Sprites: “At the Edge of Space”
During powerful thunderstorms, red tendrils of light called “sprites” sometimes form — for just a tiny fraction of a second — high in the Earth’s mesosphere. This is the layer of our atmosphere that lies above the stratosphere, where jet airplanes typically fly, but not quite in what we consider “space.” Faint appendages from the main body of a sprite sometimes briefly hang down into the stratosphere. These ghostly, scarlet apparitions are caused by an underlying discharge of intense lightning and form above the top of the thundercloud. Because they’re so ephemeral, they were only first captured on film 24 years ago, in 1989.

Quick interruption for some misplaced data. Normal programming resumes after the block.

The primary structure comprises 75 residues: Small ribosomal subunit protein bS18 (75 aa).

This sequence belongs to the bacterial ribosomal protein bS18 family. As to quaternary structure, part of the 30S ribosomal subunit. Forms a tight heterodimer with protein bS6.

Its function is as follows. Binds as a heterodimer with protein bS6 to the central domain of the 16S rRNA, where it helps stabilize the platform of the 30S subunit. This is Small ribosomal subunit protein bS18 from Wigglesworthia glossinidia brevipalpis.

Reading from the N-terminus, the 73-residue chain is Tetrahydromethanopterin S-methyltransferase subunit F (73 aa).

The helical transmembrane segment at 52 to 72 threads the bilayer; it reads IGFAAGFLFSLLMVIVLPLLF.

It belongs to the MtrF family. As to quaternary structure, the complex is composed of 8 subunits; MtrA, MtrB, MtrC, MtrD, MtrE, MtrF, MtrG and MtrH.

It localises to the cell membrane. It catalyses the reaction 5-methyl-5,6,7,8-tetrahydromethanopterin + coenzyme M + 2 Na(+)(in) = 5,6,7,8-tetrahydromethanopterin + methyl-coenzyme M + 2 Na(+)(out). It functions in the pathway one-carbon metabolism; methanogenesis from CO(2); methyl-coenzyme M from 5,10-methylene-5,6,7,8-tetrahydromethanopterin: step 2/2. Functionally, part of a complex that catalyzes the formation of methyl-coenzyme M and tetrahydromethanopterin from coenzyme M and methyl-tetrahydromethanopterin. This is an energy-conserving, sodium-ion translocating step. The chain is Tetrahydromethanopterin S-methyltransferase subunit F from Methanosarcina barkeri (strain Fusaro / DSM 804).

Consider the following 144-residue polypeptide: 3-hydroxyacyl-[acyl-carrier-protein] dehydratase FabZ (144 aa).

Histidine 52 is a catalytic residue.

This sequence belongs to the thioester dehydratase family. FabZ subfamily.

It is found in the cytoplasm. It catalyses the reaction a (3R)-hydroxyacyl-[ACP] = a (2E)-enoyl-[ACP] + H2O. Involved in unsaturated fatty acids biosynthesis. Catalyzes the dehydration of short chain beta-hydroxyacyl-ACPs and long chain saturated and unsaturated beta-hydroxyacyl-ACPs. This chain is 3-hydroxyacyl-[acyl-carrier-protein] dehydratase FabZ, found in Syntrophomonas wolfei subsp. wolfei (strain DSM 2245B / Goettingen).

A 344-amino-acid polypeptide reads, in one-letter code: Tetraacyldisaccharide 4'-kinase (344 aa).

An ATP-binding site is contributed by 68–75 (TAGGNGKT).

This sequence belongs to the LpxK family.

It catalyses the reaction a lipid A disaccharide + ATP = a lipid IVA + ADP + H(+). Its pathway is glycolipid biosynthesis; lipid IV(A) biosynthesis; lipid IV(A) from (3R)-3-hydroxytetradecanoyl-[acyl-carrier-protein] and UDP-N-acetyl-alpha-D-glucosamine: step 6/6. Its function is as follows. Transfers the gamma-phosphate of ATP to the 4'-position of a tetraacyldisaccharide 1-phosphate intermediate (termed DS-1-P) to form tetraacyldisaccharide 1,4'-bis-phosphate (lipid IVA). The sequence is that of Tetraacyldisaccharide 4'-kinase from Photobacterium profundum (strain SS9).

More recently, Mike Hollingshead captured a fantastic image of a red sprite while taking photos of the aurora borealis in Omaha, Nebraska, while photographer Jason Ahrns has taken numerous photos of sprites (1, 2) while flying aboard an aircraft. These are just a few beautiful examples.
The PBS program NOVA recently aired At the Edge of Space, an hour-long look at sprites. The show is well worth watching for the stunning visuals alone, but even more for the in-depth look at the work of scientists to uncover the nature of these of this fascinating phenomenon.